Mira Costa setter Tread Rosenthal is a unique combination of size and athleticism

Looking out the upstairs window of the family’s Manhattan Beach home, Tread Rosenthal can see a 6-foot, 8-foot volleyball court in the ocean. If he walks two blocks, he can touch the sand and hear the waves.

Asked how often she thanks her parents for living in Austin, Texas, Rosenthal said, “I would say every day.”

He went from football-crazed Texas to volleyball-loving Southern California, and the rest is history. The US U19s, who won a gold medal earlier this month, were named Most Valuable Player of the U19 Pan American Games.

She’s a 16-year-old junior setter for Mira Costa High volleyball, ready to experience her first Loyola-Mira Costa match Friday night at Loyola Marymount.

“The intensity is higher than any game I’ve ever played in and the crowd was just crazy,” he said of watching last season’s games.

He was benched and unable to play that fall because he had already played at Texas and was not eligible for his second season at Mira Costa. Now he’s ready to face some of his good friends, such as Loyola’s Sean Kelly, his U19 teammate.

Rosenthal’s father is Mira Costa’s athletic director, Mike Rosenthal, who was an All-American offensive lineman at Notre Dame and played nine seasons in the NFL. Her mother, Lindsay, played volleyball at Notre Dame. Family genes have produced three girls and one boy with size and athleticism. And Tread has finally surpassed his 6-7 dad.

“He’s pretty good, but he can still beat me up if he wants to,” Tread said.

Mira Costa’s Tread Rosenthal is a 6-foot-8 junior setter.

(Craig Weston)

None of the siblings are footballers. Tread said there was never any pressure to play football. At 205 pounds, he’s not big enough to be a linebacker like his father. She played five sports growing up and followed her two older sisters in volleyball, as did her younger sister.

At the age of 12, he was first a libero, then an outside hitter, after injuries to teammates forced him to learn other positions. This diversity has left him with unique abilities for his size.

“Throughout my life, I’ve played every position except center,” he said. “I understand all the attitudes.”

His size alone makes it rare to see him play the setter position, which is usually dominated by 5-10 players.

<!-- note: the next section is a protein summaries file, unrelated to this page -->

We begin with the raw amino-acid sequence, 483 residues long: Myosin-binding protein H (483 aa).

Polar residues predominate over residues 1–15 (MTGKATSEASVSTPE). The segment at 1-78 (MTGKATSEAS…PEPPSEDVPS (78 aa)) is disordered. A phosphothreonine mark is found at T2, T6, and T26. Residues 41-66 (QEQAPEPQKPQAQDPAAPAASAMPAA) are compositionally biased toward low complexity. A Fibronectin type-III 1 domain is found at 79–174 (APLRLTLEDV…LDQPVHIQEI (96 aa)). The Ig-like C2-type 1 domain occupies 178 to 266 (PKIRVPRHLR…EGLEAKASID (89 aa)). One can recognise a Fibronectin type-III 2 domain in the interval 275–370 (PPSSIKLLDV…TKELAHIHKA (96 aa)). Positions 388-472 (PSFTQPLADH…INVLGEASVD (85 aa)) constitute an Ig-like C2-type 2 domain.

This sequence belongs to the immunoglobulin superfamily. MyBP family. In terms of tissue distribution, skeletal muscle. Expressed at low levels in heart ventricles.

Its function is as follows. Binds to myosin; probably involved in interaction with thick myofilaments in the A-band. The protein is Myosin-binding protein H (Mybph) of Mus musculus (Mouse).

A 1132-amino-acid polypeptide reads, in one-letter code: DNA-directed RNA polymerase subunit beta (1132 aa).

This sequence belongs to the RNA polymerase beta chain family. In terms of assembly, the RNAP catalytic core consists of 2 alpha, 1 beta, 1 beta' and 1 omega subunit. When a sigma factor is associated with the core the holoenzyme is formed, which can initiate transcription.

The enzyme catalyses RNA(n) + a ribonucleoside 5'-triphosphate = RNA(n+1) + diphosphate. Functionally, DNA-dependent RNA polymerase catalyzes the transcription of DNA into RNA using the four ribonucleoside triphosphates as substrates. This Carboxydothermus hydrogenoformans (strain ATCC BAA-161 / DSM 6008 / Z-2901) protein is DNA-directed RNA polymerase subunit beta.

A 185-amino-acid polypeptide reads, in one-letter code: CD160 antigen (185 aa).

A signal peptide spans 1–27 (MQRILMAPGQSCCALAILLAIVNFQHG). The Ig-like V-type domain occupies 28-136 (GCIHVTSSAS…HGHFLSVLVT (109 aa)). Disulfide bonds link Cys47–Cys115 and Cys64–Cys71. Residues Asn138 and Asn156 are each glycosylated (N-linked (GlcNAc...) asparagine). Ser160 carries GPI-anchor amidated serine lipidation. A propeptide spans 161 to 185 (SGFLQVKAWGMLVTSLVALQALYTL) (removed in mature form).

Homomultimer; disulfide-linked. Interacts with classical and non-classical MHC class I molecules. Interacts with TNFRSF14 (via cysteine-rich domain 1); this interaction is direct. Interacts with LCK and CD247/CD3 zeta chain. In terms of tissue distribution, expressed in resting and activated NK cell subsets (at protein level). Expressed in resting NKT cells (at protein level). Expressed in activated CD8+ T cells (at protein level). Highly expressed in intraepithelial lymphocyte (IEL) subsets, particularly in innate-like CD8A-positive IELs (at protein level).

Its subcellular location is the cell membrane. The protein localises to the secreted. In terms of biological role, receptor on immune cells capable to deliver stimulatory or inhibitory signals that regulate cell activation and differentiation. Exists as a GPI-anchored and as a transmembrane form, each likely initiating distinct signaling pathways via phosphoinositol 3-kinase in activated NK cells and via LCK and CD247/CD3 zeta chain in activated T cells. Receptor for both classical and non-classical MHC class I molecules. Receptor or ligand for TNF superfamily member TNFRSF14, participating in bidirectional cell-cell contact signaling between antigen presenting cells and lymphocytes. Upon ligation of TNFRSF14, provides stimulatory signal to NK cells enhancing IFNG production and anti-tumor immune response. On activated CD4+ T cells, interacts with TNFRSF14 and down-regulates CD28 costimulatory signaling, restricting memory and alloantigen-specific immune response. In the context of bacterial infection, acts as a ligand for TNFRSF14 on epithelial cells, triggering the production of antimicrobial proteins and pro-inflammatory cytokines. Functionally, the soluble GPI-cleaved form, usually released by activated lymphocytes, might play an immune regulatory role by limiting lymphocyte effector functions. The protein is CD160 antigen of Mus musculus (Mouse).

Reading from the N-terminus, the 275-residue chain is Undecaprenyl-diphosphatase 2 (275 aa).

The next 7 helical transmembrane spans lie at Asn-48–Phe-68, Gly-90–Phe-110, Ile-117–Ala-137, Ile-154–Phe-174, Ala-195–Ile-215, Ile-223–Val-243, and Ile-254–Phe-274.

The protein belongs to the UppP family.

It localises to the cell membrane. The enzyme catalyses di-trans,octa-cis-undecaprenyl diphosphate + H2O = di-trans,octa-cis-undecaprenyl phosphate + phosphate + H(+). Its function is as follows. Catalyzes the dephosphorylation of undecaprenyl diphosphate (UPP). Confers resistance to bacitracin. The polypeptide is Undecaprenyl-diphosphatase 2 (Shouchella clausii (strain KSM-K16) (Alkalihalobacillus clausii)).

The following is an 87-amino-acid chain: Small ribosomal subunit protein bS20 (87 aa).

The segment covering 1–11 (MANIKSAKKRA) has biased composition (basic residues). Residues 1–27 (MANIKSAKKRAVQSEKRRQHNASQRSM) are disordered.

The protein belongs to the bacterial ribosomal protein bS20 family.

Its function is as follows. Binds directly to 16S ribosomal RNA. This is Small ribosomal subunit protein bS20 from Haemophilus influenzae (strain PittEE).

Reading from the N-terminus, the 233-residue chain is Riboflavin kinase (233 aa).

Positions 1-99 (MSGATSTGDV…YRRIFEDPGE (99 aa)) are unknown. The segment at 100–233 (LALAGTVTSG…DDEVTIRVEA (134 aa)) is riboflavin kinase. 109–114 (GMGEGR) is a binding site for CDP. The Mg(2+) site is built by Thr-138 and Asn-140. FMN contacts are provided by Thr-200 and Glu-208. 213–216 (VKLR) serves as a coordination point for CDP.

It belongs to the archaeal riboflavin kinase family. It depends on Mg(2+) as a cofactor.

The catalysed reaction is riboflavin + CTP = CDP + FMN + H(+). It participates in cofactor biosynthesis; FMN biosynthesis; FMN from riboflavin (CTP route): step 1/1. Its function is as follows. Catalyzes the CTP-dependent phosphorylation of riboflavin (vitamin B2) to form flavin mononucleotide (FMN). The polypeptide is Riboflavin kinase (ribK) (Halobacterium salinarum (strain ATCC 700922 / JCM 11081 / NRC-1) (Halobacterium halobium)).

“It’s weird,” Loyola coach Michael Boehle said of Rosenthal. “It’s a big advantage to have someone so big and athletic. Usually those 6-8 players are in the middle or on the right side as outside hitters”.

Mira Costa coach Avery Drost said, “Tread is really special. There aren’t too many guys who are as big as him with that soft touch. I think of him like LeBron James of the Lakers. He’s a distributor and a playmaker first and he has the physical tools to be crazy on offense. A lot “He’s getting better all the time as a blocker. He’s come a long way as a hitter and as a server.”

Committed to Hawaii, Rosenthal is still learning volleyball, and the move to Southern California has helped open doors and brought better competition that can only improve her game.

His father was a high school football coach in Texas before the family decided to make the move with no known job prospects. He later became Mira Costa’s athletic director.

“I had a weird day, I looked it up on the internet and there it was,” said Mike. “A wing and a prayer. I was ready for something new.”

The family used to have a sand volleyball court in their backyard in Texas. Now the beach serves as a court.

Much has been written about people moving from California to Texas. The reverse migration has left the Rosenthals very happy.

“We went against it and no complaints,” Tread said.

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